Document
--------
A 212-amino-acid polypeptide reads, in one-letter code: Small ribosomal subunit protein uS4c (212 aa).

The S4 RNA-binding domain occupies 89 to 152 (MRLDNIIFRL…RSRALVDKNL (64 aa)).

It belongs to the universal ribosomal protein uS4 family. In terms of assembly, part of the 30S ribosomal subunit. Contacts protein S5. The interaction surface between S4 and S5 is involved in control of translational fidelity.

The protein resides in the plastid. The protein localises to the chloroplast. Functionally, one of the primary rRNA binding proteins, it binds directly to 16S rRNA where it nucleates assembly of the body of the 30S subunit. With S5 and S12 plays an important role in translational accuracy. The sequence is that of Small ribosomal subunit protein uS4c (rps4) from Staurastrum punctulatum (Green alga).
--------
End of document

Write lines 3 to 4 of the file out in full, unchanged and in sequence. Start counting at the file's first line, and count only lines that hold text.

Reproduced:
It belongs to the universal ribosomal protein uS4 family. In terms of assembly, part of the 30S ribosomal subunit. Contacts protein S5. The interaction surface between S4 and S5 is involved in control of translational fidelity.

The protein resides in the plastid. The protein localises to the chloroplast. Functionally, one of the primary rRNA binding proteins, it binds directly to 16S rRNA where it nucleates assembly of the body of the 30S subunit. With S5 and S12 plays an important role in translational accuracy. The sequence is that of Small ribosomal subunit protein uS4c (rps4) from Staurastrum punctulatum (Green alga).